Sean Common (left) of the Brandon Barbarians tries to stop a Winnipeg Assassins player during Manitoba Senior Rugby action at John Reilly Field on Saturday afternoon. (TIM SMITH/BRANDON SUN)
It doesn’t take much for Brandon Barbarian fans to realize how valuable Sean Common is to the Division 1 men’s team.
The 30-year-old fly half has the ability to break through lines on runs, put up a pile of points and lead the team. In fact, his goal every season is to score more points than the year before. What’s even more valuable to the team though is his golden foot and personality.
Common is one of the few players who isn’t afraid to change games with a kick, and it’s not just putting converts and penalties through the uprights. Common has the power to change field position with a boot, which few other Barbarians try.
"That’s a big part of the game is getting the ball in the right places," he said. "You don’t want to be playing behind your own goal-line or 20 metres from your own line, you want to give your team the opportunity to make plays, even when they don’t have the ball. Playing defence on their line is easier than defending yours.
"For me, that’s the most important part of the kicking is playing the territory game when you kick for field position."
This is Common’s third year with the team, and he finds himself stepping into bigger and bigger roles with the program.
With Jon Fitzpatrick coaching both the Division 1 and 2 men’s teams and returning to the field as a player, Common has stepped up to help as an assistant coach with the Division 1 squad. Not only does it give the Barbarians another point of view, but also a second coach on the field.
Granted, Common admits he kind of felt like a coach on the field already before officially coming on as an assistant.
"They probably wish I’d shut up a bit more," he said with a chuckle. "I talk quite a bit in a high tone, some would say I’m yelling. I do a lot of talking, leading and instructing and try to help the guys out whether they want to hear it or not. I kind of get drawn into that and I’m quite vocal on the field and at training.
"I like a lot of effort. I like to see the guys are putting the effort in. I don’t see a point to come down here and mess around. When you’re down here and on the field, play hard and joke around after. I’ll get vocal when it comes to that kind of stuff and give guys pointers, too."
Common, who’s originally from Scotland, opted to join Fitzpatrick for a number of reasons, but one is to help build a resumé for the future, since he knows he won’t be able to play forever.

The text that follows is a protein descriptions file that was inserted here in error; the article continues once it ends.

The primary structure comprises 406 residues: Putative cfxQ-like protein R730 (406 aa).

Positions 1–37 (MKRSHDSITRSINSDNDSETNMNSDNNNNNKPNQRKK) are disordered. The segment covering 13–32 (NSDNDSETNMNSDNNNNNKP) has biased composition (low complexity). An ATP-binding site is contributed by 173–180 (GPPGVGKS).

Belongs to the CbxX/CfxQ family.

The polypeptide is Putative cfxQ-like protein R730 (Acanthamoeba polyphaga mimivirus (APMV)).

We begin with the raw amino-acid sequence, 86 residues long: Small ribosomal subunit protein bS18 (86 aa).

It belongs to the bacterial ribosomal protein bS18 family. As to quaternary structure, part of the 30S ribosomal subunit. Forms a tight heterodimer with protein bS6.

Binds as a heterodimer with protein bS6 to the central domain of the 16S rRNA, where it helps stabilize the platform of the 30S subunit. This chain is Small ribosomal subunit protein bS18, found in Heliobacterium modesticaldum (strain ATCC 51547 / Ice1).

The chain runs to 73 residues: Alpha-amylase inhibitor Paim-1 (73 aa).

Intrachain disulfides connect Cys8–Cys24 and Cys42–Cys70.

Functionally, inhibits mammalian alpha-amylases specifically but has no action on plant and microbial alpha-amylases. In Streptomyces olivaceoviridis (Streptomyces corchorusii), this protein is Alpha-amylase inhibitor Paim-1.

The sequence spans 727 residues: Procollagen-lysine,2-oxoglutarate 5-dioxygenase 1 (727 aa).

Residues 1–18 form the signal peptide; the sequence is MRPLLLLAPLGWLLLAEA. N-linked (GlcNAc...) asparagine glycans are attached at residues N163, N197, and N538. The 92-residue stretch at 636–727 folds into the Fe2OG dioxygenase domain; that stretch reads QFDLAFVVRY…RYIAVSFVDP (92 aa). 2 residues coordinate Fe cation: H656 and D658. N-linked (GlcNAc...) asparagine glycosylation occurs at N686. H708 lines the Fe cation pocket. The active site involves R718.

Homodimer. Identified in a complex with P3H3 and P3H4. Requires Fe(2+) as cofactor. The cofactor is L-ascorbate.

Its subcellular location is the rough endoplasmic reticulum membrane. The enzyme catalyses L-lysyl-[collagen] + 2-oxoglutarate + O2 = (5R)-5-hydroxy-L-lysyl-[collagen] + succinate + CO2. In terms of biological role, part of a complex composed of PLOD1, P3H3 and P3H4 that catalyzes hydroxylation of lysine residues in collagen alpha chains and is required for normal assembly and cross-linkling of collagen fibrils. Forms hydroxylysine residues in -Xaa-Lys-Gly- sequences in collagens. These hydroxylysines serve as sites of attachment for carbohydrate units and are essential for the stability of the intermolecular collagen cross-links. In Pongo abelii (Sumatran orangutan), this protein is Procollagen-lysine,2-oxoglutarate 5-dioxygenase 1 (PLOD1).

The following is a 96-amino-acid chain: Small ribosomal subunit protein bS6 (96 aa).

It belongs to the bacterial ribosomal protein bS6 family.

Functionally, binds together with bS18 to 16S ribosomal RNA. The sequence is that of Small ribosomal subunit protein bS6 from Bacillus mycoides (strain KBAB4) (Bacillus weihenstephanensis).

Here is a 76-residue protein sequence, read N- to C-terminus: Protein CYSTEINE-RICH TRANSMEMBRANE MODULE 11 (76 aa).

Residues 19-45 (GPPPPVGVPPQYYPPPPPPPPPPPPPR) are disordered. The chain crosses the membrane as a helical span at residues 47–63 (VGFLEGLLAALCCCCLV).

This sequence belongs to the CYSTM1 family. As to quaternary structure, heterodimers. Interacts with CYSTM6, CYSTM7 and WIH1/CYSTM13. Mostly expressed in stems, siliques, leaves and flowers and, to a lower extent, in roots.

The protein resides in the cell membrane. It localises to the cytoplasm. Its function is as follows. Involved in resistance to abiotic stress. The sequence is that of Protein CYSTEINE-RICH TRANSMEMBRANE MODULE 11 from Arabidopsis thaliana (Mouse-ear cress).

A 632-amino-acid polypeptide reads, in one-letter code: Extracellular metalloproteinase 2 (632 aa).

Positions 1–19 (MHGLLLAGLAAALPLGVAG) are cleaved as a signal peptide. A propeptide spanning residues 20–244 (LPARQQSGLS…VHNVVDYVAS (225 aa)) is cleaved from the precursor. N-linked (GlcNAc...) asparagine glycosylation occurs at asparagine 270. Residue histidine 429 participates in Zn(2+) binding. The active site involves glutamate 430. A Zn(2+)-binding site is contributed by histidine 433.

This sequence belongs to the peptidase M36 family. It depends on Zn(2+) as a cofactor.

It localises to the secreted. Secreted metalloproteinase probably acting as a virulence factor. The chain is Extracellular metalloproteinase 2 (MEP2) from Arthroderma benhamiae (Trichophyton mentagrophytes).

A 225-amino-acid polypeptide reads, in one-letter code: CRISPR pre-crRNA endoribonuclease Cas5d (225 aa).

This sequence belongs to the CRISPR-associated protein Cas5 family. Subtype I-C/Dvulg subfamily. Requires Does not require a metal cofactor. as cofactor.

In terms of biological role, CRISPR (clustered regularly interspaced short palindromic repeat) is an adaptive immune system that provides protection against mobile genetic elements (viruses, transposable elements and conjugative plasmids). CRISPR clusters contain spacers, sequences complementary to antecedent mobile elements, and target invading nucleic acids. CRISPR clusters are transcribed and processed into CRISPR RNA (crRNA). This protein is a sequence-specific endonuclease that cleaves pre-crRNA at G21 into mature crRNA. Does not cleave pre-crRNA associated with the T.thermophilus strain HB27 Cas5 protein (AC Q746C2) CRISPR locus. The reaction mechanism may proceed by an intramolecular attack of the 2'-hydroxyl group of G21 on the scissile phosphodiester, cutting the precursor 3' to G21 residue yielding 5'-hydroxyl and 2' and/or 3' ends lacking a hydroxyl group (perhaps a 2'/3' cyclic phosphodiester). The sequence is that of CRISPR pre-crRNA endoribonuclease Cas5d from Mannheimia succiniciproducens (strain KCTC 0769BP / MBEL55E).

However, he loves his rugby family and can’t see himself not being involved in some aspect of the game, although he’s not a fan of becoming a referee. Coaching seemed like a natural fit for him.
It hasn’t taken long for Common to make his mark. He recognized that the Barbarians lost a lot of veteran leaders at the end of last season, so he has started to push some of the younger players on the team, like Michael Birch, Sheldon Kowalchuk and Tyler Jury, to step up and become the next generation of leaders for the Barbarians.
"There are a couple guys I talked to Fitzy about in the winter that I want to develop some of the younger guys into leaders and not rely on the older guys as much," he said. "They are developing and it’s good to see. They’re starting to yap a bit and push guys and themselves and it’s good. It was a sideline goal for me, it wasn’t really a team goal, but that’s the future and you have to bring those guys up and make them less reliant on guys like me and (Nathan) Peto and Owen (Hagen) and get some of those younger guys to take more responsibility."
With so much turnover, Common wasn’t sure what to expect from the team this season. However, the Barbarians, who have advanced to the last five Rugby Manitoba championship finals but have come up short each time, got off to a great start to the season by winning the Manitoba Cup pre-season tournament, before dropping their regular season opener to the Assassins on Saturday in Brandon.
However, Common likes what he sees and is starting to build faith that the team can compete for a championship this year.
"It’s been surprising how everyone’s come together with the loss of players," he said. "The expectations weren’t as high as they were in years previous, but we’re building towards having a decent run in the fall, so we’ll see."
Republished from the Brandon Sun print edition July 15, 2014